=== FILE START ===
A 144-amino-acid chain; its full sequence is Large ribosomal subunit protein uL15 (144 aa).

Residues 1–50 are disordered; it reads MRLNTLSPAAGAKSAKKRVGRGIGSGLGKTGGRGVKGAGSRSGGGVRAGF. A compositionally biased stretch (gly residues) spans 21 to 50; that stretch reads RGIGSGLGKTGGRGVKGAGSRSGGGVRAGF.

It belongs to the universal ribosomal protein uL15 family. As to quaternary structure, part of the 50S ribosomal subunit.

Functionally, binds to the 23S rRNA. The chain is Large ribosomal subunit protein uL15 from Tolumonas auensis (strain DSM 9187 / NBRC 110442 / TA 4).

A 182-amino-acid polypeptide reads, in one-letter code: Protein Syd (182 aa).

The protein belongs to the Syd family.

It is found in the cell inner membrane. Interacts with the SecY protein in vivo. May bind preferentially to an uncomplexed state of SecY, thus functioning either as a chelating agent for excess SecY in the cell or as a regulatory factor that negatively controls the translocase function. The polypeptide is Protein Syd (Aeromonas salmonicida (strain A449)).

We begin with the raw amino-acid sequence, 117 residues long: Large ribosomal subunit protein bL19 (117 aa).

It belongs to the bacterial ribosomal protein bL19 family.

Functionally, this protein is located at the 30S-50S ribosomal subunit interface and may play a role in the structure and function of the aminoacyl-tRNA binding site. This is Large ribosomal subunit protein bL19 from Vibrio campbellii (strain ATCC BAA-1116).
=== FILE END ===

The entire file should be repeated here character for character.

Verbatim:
A 144-amino-acid chain; its full sequence is Large ribosomal subunit protein uL15 (144 aa).

Residues 1–50 are disordered; it reads MRLNTLSPAAGAKSAKKRVGRGIGSGLGKTGGRGVKGAGSRSGGGVRAGF. A compositionally biased stretch (gly residues) spans 21 to 50; that stretch reads RGIGSGLGKTGGRGVKGAGSRSGGGVRAGF.

It belongs to the universal ribosomal protein uL15 family. As to quaternary structure, part of the 50S ribosomal subunit.

Functionally, binds to the 23S rRNA. The chain is Large ribosomal subunit protein uL15 from Tolumonas auensis (strain DSM 9187 / NBRC 110442 / TA 4).

A 182-amino-acid polypeptide reads, in one-letter code: Protein Syd (182 aa).

The protein belongs to the Syd family.

It is found in the cell inner membrane. Interacts with the SecY protein in vivo. May bind preferentially to an uncomplexed state of SecY, thus functioning either as a chelating agent for excess SecY in the cell or as a regulatory factor that negatively controls the translocase function. The polypeptide is Protein Syd (Aeromonas salmonicida (strain A449)).

We begin with the raw amino-acid sequence, 117 residues long: Large ribosomal subunit protein bL19 (117 aa).

It belongs to the bacterial ribosomal protein bL19 family.

Functionally, this protein is located at the 30S-50S ribosomal subunit interface and may play a role in the structure and function of the aminoacyl-tRNA binding site. This is Large ribosomal subunit protein bL19 from Vibrio campbellii (strain ATCC BAA-1116).